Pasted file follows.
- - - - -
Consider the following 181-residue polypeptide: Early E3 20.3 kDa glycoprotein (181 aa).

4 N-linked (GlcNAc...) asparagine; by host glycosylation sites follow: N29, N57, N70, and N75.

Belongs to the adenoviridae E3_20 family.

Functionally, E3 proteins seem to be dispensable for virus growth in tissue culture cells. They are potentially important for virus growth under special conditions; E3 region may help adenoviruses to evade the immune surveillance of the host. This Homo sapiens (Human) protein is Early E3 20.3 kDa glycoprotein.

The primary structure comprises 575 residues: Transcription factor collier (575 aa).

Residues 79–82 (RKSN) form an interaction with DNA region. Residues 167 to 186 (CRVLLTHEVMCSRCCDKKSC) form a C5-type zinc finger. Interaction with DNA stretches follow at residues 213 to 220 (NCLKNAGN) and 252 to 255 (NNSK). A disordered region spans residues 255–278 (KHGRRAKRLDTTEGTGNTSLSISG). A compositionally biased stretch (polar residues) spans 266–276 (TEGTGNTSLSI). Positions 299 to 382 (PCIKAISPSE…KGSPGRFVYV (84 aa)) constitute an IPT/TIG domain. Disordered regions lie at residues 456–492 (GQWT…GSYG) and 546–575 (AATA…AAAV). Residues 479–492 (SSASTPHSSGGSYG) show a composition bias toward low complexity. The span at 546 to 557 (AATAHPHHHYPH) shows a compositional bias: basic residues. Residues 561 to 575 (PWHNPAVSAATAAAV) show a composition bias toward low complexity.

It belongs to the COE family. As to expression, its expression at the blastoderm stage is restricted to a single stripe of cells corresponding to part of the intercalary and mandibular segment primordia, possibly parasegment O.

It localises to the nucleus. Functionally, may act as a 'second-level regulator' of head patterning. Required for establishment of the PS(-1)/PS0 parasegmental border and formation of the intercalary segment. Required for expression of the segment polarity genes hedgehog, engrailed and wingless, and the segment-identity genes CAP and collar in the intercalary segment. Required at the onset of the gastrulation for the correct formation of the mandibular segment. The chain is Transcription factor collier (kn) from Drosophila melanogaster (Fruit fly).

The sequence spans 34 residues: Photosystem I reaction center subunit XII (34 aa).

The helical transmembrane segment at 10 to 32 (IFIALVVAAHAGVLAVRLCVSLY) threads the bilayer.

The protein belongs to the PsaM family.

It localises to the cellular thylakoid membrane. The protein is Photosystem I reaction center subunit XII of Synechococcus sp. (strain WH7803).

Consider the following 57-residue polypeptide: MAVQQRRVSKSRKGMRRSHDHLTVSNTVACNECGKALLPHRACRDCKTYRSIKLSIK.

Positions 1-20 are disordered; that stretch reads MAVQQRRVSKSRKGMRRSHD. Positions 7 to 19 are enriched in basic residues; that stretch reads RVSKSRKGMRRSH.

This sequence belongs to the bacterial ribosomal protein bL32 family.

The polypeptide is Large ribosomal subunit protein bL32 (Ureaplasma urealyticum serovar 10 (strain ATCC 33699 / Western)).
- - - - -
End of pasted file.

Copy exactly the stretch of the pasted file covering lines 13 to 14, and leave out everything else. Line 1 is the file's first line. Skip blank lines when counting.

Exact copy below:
Consider the following 57-residue polypeptide: MAVQQRRVSKSRKGMRRSHDHLTVSNTVACNECGKALLPHRACRDCKTYRSIKLSIK.

Positions 1-20 are disordered; that stretch reads MAVQQRRVSKSRKGMRRSHD. Positions 7 to 19 are enriched in basic residues; that stretch reads RVSKSRKGMRRSH.